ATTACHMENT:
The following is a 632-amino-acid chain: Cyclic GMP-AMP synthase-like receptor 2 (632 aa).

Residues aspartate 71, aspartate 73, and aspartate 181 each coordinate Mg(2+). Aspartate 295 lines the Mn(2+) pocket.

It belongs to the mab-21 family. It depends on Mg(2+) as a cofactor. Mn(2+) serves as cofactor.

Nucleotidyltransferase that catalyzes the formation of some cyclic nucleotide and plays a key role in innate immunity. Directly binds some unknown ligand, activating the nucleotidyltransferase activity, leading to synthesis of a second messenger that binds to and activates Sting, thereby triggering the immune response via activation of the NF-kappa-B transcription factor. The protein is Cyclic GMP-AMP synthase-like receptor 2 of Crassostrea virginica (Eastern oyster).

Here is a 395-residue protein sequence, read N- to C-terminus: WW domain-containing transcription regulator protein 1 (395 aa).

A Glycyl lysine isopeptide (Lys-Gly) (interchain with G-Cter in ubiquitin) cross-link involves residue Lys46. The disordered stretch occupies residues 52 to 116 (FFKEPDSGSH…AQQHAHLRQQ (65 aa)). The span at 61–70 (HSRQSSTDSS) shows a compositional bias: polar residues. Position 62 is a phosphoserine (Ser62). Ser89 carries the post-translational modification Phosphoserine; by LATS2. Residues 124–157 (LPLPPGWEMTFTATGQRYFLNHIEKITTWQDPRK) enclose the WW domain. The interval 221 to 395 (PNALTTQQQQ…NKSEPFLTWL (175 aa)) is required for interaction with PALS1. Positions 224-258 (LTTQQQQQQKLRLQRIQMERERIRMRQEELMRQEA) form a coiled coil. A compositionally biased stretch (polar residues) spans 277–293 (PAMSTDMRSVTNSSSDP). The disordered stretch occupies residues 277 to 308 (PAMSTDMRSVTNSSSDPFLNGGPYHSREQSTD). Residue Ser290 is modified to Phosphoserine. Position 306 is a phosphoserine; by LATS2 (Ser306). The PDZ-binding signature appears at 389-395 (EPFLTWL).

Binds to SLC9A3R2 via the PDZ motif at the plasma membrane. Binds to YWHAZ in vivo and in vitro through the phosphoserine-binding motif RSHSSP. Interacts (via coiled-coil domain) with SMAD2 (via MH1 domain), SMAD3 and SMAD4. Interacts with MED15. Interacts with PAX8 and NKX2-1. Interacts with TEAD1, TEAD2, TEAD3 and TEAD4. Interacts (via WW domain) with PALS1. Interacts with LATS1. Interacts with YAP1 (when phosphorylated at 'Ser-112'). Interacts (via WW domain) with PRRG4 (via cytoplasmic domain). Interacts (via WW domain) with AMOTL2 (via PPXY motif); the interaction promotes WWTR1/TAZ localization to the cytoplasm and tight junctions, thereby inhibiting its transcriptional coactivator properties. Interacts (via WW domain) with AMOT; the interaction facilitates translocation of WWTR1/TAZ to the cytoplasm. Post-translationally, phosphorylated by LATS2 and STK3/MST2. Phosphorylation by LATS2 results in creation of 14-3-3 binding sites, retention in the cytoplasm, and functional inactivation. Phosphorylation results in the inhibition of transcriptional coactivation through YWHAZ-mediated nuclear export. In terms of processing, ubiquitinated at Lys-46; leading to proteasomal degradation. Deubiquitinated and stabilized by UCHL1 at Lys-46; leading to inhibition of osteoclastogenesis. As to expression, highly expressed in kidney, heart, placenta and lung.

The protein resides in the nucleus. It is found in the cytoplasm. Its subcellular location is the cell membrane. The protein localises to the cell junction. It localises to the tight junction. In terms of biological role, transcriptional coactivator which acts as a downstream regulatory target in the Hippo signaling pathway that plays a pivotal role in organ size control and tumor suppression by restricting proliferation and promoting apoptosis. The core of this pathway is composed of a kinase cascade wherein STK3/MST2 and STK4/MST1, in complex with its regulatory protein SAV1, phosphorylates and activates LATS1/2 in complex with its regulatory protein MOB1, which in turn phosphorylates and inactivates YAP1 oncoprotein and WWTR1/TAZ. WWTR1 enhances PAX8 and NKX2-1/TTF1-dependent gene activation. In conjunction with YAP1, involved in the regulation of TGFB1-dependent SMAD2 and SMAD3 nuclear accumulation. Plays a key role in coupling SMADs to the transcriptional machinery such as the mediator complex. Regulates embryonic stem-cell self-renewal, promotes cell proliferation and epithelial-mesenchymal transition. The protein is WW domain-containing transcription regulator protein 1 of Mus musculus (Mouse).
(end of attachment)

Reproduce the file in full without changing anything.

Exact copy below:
The following is a 632-amino-acid chain: Cyclic GMP-AMP synthase-like receptor 2 (632 aa).

Residues aspartate 71, aspartate 73, and aspartate 181 each coordinate Mg(2+). Aspartate 295 lines the Mn(2+) pocket.

It belongs to the mab-21 family. It depends on Mg(2+) as a cofactor. Mn(2+) serves as cofactor.

Nucleotidyltransferase that catalyzes the formation of some cyclic nucleotide and plays a key role in innate immunity. Directly binds some unknown ligand, activating the nucleotidyltransferase activity, leading to synthesis of a second messenger that binds to and activates Sting, thereby triggering the immune response via activation of the NF-kappa-B transcription factor. The protein is Cyclic GMP-AMP synthase-like receptor 2 of Crassostrea virginica (Eastern oyster).

Here is a 395-residue protein sequence, read N- to C-terminus: WW domain-containing transcription regulator protein 1 (395 aa).

A Glycyl lysine isopeptide (Lys-Gly) (interchain with G-Cter in ubiquitin) cross-link involves residue Lys46. The disordered stretch occupies residues 52 to 116 (FFKEPDSGSH…AQQHAHLRQQ (65 aa)). The span at 61–70 (HSRQSSTDSS) shows a compositional bias: polar residues. Position 62 is a phosphoserine (Ser62). Ser89 carries the post-translational modification Phosphoserine; by LATS2. Residues 124–157 (LPLPPGWEMTFTATGQRYFLNHIEKITTWQDPRK) enclose the WW domain. The interval 221 to 395 (PNALTTQQQQ…NKSEPFLTWL (175 aa)) is required for interaction with PALS1. Positions 224-258 (LTTQQQQQQKLRLQRIQMERERIRMRQEELMRQEA) form a coiled coil. A compositionally biased stretch (polar residues) spans 277–293 (PAMSTDMRSVTNSSSDP). The disordered stretch occupies residues 277 to 308 (PAMSTDMRSVTNSSSDPFLNGGPYHSREQSTD). Residue Ser290 is modified to Phosphoserine. Position 306 is a phosphoserine; by LATS2 (Ser306). The PDZ-binding signature appears at 389-395 (EPFLTWL).

Binds to SLC9A3R2 via the PDZ motif at the plasma membrane. Binds to YWHAZ in vivo and in vitro through the phosphoserine-binding motif RSHSSP. Interacts (via coiled-coil domain) with SMAD2 (via MH1 domain), SMAD3 and SMAD4. Interacts with MED15. Interacts with PAX8 and NKX2-1. Interacts with TEAD1, TEAD2, TEAD3 and TEAD4. Interacts (via WW domain) with PALS1. Interacts with LATS1. Interacts with YAP1 (when phosphorylated at 'Ser-112'). Interacts (via WW domain) with PRRG4 (via cytoplasmic domain). Interacts (via WW domain) with AMOTL2 (via PPXY motif); the interaction promotes WWTR1/TAZ localization to the cytoplasm and tight junctions, thereby inhibiting its transcriptional coactivator properties. Interacts (via WW domain) with AMOT; the interaction facilitates translocation of WWTR1/TAZ to the cytoplasm. Post-translationally, phosphorylated by LATS2 and STK3/MST2. Phosphorylation by LATS2 results in creation of 14-3-3 binding sites, retention in the cytoplasm, and functional inactivation. Phosphorylation results in the inhibition of transcriptional coactivation through YWHAZ-mediated nuclear export. In terms of processing, ubiquitinated at Lys-46; leading to proteasomal degradation. Deubiquitinated and stabilized by UCHL1 at Lys-46; leading to inhibition of osteoclastogenesis. As to expression, highly expressed in kidney, heart, placenta and lung.

The protein resides in the nucleus. It is found in the cytoplasm. Its subcellular location is the cell membrane. The protein localises to the cell junction. It localises to the tight junction. In terms of biological role, transcriptional coactivator which acts as a downstream regulatory target in the Hippo signaling pathway that plays a pivotal role in organ size control and tumor suppression by restricting proliferation and promoting apoptosis. The core of this pathway is composed of a kinase cascade wherein STK3/MST2 and STK4/MST1, in complex with its regulatory protein SAV1, phosphorylates and activates LATS1/2 in complex with its regulatory protein MOB1, which in turn phosphorylates and inactivates YAP1 oncoprotein and WWTR1/TAZ. WWTR1 enhances PAX8 and NKX2-1/TTF1-dependent gene activation. In conjunction with YAP1, involved in the regulation of TGFB1-dependent SMAD2 and SMAD3 nuclear accumulation. Plays a key role in coupling SMADs to the transcriptional machinery such as the mediator complex. Regulates embryonic stem-cell self-renewal, promotes cell proliferation and epithelial-mesenchymal transition. The protein is WW domain-containing transcription regulator protein 1 of Mus musculus (Mouse).